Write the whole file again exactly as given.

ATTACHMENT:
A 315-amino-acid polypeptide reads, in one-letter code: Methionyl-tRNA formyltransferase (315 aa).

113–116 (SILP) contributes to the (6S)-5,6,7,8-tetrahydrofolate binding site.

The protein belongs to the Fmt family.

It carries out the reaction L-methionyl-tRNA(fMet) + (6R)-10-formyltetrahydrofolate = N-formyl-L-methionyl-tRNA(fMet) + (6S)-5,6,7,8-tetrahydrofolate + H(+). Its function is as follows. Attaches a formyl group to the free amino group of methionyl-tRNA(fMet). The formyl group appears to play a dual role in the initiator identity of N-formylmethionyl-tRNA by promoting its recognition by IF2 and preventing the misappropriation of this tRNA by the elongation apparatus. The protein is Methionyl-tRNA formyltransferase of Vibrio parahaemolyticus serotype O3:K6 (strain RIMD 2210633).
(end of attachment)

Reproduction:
A 315-amino-acid polypeptide reads, in one-letter code: Methionyl-tRNA formyltransferase (315 aa).

113–116 (SILP) contributes to the (6S)-5,6,7,8-tetrahydrofolate binding site.

The protein belongs to the Fmt family.

It carries out the reaction L-methionyl-tRNA(fMet) + (6R)-10-formyltetrahydrofolate = N-formyl-L-methionyl-tRNA(fMet) + (6S)-5,6,7,8-tetrahydrofolate + H(+). Its function is as follows. Attaches a formyl group to the free amino group of methionyl-tRNA(fMet). The formyl group appears to play a dual role in the initiator identity of N-formylmethionyl-tRNA by promoting its recognition by IF2 and preventing the misappropriation of this tRNA by the elongation apparatus. The protein is Methionyl-tRNA formyltransferase of Vibrio parahaemolyticus serotype O3:K6 (strain RIMD 2210633).